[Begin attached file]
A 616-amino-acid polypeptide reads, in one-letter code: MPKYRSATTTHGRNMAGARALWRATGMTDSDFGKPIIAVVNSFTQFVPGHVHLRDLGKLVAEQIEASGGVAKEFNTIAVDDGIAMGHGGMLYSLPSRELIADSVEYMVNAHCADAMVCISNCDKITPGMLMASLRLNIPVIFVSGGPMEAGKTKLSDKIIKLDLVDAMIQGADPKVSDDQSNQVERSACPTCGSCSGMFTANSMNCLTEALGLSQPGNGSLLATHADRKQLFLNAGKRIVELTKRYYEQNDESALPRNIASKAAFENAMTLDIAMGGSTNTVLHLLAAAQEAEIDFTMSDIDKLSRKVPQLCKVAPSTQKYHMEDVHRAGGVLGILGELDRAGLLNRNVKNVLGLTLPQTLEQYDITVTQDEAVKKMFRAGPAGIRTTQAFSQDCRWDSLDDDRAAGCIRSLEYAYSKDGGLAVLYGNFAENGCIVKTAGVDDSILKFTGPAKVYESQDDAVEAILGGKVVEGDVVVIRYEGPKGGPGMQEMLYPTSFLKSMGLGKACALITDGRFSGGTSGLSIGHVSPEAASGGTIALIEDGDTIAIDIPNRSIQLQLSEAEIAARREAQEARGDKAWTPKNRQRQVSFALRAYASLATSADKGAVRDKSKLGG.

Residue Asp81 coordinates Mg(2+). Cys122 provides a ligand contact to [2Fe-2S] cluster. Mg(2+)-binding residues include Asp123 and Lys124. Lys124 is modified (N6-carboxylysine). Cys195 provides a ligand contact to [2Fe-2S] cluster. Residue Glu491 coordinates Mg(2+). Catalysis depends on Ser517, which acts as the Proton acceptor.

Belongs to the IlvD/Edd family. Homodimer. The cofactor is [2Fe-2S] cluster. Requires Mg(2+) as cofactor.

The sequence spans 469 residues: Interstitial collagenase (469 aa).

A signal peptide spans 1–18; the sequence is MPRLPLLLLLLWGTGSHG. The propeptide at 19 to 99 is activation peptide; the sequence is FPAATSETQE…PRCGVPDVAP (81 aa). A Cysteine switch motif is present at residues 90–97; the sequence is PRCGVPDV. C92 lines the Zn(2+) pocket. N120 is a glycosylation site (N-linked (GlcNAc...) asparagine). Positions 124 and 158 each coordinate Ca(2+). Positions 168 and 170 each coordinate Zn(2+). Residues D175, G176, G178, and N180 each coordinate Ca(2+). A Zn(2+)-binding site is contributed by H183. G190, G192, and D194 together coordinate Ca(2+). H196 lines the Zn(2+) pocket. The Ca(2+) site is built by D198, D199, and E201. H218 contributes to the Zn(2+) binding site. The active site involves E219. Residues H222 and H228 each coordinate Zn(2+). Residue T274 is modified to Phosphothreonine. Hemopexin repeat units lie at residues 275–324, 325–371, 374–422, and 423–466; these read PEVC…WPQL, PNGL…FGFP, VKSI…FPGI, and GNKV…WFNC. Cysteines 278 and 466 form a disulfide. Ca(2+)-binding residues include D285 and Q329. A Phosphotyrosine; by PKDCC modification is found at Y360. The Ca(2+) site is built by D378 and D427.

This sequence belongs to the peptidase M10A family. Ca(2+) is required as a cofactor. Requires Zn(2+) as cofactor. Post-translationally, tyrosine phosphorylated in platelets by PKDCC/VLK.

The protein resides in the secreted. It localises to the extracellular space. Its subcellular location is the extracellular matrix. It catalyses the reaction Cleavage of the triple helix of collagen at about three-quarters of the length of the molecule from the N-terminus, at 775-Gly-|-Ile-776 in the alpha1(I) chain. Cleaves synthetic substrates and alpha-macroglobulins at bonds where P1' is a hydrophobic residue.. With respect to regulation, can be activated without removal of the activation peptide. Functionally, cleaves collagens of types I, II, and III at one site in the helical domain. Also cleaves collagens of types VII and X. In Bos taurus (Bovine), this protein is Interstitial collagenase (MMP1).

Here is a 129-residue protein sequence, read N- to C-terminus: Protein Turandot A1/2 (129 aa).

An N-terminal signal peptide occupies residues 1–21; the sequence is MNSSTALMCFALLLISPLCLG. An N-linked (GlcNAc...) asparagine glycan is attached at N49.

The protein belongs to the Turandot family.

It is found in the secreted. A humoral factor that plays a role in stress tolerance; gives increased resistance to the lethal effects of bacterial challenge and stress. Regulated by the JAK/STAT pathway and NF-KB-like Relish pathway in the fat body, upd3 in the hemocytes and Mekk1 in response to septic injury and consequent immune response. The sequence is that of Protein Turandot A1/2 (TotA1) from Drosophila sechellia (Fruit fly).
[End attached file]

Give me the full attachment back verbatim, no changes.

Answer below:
A 616-amino-acid polypeptide reads, in one-letter code: MPKYRSATTTHGRNMAGARALWRATGMTDSDFGKPIIAVVNSFTQFVPGHVHLRDLGKLVAEQIEASGGVAKEFNTIAVDDGIAMGHGGMLYSLPSRELIADSVEYMVNAHCADAMVCISNCDKITPGMLMASLRLNIPVIFVSGGPMEAGKTKLSDKIIKLDLVDAMIQGADPKVSDDQSNQVERSACPTCGSCSGMFTANSMNCLTEALGLSQPGNGSLLATHADRKQLFLNAGKRIVELTKRYYEQNDESALPRNIASKAAFENAMTLDIAMGGSTNTVLHLLAAAQEAEIDFTMSDIDKLSRKVPQLCKVAPSTQKYHMEDVHRAGGVLGILGELDRAGLLNRNVKNVLGLTLPQTLEQYDITVTQDEAVKKMFRAGPAGIRTTQAFSQDCRWDSLDDDRAAGCIRSLEYAYSKDGGLAVLYGNFAENGCIVKTAGVDDSILKFTGPAKVYESQDDAVEAILGGKVVEGDVVVIRYEGPKGGPGMQEMLYPTSFLKSMGLGKACALITDGRFSGGTSGLSIGHVSPEAASGGTIALIEDGDTIAIDIPNRSIQLQLSEAEIAARREAQEARGDKAWTPKNRQRQVSFALRAYASLATSADKGAVRDKSKLGG.

Residue Asp81 coordinates Mg(2+). Cys122 provides a ligand contact to [2Fe-2S] cluster. Mg(2+)-binding residues include Asp123 and Lys124. Lys124 is modified (N6-carboxylysine). Cys195 provides a ligand contact to [2Fe-2S] cluster. Residue Glu491 coordinates Mg(2+). Catalysis depends on Ser517, which acts as the Proton acceptor.

Belongs to the IlvD/Edd family. Homodimer. The cofactor is [2Fe-2S] cluster. Requires Mg(2+) as cofactor.

The sequence spans 469 residues: Interstitial collagenase (469 aa).

A signal peptide spans 1–18; the sequence is MPRLPLLLLLLWGTGSHG. The propeptide at 19 to 99 is activation peptide; the sequence is FPAATSETQE…PRCGVPDVAP (81 aa). A Cysteine switch motif is present at residues 90–97; the sequence is PRCGVPDV. C92 lines the Zn(2+) pocket. N120 is a glycosylation site (N-linked (GlcNAc...) asparagine). Positions 124 and 158 each coordinate Ca(2+). Positions 168 and 170 each coordinate Zn(2+). Residues D175, G176, G178, and N180 each coordinate Ca(2+). A Zn(2+)-binding site is contributed by H183. G190, G192, and D194 together coordinate Ca(2+). H196 lines the Zn(2+) pocket. The Ca(2+) site is built by D198, D199, and E201. H218 contributes to the Zn(2+) binding site. The active site involves E219. Residues H222 and H228 each coordinate Zn(2+). Residue T274 is modified to Phosphothreonine. Hemopexin repeat units lie at residues 275–324, 325–371, 374–422, and 423–466; these read PEVC…WPQL, PNGL…FGFP, VKSI…FPGI, and GNKV…WFNC. Cysteines 278 and 466 form a disulfide. Ca(2+)-binding residues include D285 and Q329. A Phosphotyrosine; by PKDCC modification is found at Y360. The Ca(2+) site is built by D378 and D427.

This sequence belongs to the peptidase M10A family. Ca(2+) is required as a cofactor. Requires Zn(2+) as cofactor. Post-translationally, tyrosine phosphorylated in platelets by PKDCC/VLK.

The protein resides in the secreted. It localises to the extracellular space. Its subcellular location is the extracellular matrix. It catalyses the reaction Cleavage of the triple helix of collagen at about three-quarters of the length of the molecule from the N-terminus, at 775-Gly-|-Ile-776 in the alpha1(I) chain. Cleaves synthetic substrates and alpha-macroglobulins at bonds where P1' is a hydrophobic residue.. With respect to regulation, can be activated without removal of the activation peptide. Functionally, cleaves collagens of types I, II, and III at one site in the helical domain. Also cleaves collagens of types VII and X. In Bos taurus (Bovine), this protein is Interstitial collagenase (MMP1).

Here is a 129-residue protein sequence, read N- to C-terminus: Protein Turandot A1/2 (129 aa).

An N-terminal signal peptide occupies residues 1–21; the sequence is MNSSTALMCFALLLISPLCLG. An N-linked (GlcNAc...) asparagine glycan is attached at N49.

The protein belongs to the Turandot family.

It is found in the secreted. A humoral factor that plays a role in stress tolerance; gives increased resistance to the lethal effects of bacterial challenge and stress. Regulated by the JAK/STAT pathway and NF-KB-like Relish pathway in the fat body, upd3 in the hemocytes and Mekk1 in response to septic injury and consequent immune response. The sequence is that of Protein Turandot A1/2 (TotA1) from Drosophila sechellia (Fruit fly).